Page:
I got home at 9pm and called my husband repeatedly as did my daughter and friend. Finally, my husband said they were being released, one at a time, after being searched, bags and body, photographed and warned.

    As black South Africans, we had seen appalling police behaviour both in SA and on the picket line outside the embassy in London. Yesterday we once again encountered police presence and behaviour which was unnecessarily massive and threatening, calculated to provoke some of the more hotheaded youngsters amongst the demonstrators, to rebel. These youngsters would, however, have remained calm and simply walked past the embassy with the rest of us, cat-calling at the Israelis, if left to the marshals to control, but were stirred up by the police constantly charging at the crowd and harassing people.

    ————————

    As a postscript to this experience: The events on the march were disturbing enough for most of the people on the march, who were British citizens, as were our friends – not immigrants or exiles or their children, as we are.

    However, the treatment of my husband and those caught up with him in the police blockade has far-reaching implications, especially if they are Muslims, or of Muslim ancestry, or have Muslim sounding names, or “look Muslim” (whatever that means).

    With the USA freely kidnapping people from around the world and imprisoning them unlawfully and torturing them, with the connivance of the UK, with the suspicious attitude of airport security to people with Muslim names, appearance and background and all sorts of monitoring of the lives of Muslims, the fact that we are British citizens these days, offer no protection from suspicion, abuse and worse.

    Already in the early days of the invasion of Afghanistan and Iraq, we felt this. My husband took me on a romantic birthday weekend in Bruges a few years ago. We travelled my Eurostar. Being “old hippies” as our daughter calls us, we were carrying backpacks as our weekend luggage. We got separated at immigration at Waterloo and my husband (a beard and a backpack!) was pulled out of the queue. When I caught up with him (clearly not “one of them” i.e. Muslims, in my jeans and skimpy top), he was let go in a very light-hearted way. I then demanded why he’d been pulled aside at all and was told they were checking for drugs. Then the official searched through the bag as if just going through the motions. It seems that when they saw that he wasn’t that most dangerous of men, a single bearded man with a Muslim name carrying a backpack, they lost interest.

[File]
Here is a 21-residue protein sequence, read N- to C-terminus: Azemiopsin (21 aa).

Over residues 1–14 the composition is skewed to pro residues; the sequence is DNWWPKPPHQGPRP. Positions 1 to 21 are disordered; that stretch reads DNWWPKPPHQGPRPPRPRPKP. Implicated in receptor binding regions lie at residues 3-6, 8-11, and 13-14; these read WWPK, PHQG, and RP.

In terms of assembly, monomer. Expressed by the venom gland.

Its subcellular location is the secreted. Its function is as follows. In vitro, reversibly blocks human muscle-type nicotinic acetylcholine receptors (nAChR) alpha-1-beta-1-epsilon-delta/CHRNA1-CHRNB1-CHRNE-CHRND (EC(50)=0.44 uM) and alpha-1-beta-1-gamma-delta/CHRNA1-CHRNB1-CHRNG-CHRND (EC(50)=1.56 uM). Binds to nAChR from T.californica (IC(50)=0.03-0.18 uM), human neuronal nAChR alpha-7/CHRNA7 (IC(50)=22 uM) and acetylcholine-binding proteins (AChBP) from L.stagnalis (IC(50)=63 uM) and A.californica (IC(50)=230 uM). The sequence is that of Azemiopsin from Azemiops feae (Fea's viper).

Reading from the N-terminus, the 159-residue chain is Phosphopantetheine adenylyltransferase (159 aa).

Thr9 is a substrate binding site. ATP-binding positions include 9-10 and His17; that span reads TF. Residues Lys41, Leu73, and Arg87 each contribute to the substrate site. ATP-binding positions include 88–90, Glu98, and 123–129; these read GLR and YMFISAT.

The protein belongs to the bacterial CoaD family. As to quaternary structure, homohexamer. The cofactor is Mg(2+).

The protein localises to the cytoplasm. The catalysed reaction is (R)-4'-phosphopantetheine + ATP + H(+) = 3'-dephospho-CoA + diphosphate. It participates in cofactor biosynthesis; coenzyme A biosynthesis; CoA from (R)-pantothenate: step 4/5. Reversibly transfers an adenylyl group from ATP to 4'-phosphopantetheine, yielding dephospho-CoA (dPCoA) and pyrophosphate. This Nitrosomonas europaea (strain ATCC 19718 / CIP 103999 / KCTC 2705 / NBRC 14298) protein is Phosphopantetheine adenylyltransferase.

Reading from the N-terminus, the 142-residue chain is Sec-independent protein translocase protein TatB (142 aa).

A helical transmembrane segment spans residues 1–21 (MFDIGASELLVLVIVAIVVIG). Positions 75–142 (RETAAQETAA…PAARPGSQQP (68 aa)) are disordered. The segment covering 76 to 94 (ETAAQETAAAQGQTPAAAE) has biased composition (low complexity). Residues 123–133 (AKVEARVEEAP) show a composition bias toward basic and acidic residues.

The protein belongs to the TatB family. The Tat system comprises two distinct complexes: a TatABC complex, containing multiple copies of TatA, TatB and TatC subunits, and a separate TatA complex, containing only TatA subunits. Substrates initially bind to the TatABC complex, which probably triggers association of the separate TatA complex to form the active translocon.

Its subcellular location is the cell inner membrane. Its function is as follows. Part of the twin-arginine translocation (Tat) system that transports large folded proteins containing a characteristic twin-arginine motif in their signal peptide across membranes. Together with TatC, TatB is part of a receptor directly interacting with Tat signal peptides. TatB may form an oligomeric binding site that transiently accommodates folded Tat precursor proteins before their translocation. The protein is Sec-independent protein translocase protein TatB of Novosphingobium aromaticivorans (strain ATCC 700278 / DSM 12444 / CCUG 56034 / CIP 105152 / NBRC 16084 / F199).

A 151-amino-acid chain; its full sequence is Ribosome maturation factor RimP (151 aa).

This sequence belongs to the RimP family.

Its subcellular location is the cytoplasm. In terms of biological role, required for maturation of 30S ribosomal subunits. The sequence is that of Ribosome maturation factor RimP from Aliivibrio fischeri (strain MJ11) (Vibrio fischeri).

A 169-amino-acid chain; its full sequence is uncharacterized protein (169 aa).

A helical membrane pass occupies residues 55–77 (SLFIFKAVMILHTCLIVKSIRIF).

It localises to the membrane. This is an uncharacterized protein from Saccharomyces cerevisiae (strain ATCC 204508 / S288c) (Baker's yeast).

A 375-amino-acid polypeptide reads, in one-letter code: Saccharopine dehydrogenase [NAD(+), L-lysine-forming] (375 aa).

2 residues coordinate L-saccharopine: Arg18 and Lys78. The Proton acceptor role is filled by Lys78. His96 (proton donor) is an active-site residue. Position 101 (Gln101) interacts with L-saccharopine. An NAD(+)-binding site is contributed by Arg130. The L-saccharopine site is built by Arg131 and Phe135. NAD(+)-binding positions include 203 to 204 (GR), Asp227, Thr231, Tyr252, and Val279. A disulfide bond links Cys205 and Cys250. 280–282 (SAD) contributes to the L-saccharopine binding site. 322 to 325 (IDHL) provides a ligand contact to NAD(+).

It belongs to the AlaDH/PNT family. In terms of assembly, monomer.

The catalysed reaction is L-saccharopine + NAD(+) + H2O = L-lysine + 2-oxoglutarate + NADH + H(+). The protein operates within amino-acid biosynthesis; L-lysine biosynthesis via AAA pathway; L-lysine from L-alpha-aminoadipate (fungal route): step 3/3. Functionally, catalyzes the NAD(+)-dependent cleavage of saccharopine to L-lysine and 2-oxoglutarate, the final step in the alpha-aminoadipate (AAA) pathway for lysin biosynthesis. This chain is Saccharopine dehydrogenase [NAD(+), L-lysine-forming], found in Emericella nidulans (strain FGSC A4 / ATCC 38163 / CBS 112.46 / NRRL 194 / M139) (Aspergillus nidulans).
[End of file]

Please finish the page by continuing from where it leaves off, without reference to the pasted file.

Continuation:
Soon after, our daughter went on a school trip to New York. They flight was kept in the air for several hours due to a heavy snowfall. When they landed, the group, including teachers, cleared customs and immigration. A head count before they boarded the bus to their hotel revealed that three boys, all with Muslim names, had vanished. One of the teachers demanded to be allowed back into the airport, to find her three frightened charges being held for questioning by American police. They were just sixteen year olds, clearly out on a school trip, yet the Americans didn’t have the decency to even advise the teachers caring for them that they were questioning them. They could just have been left at the airport to find their way around a strange city on their own if released, or vanished into Guatanamo Bay, and nobody would have known where they were.

    So, in future, every time we travel, which we do at least twice a year, my husband will no doubt face stringent checks at airports – not just a bearded man with a Muslim name carrying a backpack, but one who has been photographed, questioned and searched on a demonstration in London against the oppression and murder of Palestinians.

    Shereen Pandit

    London

    11th January, 2009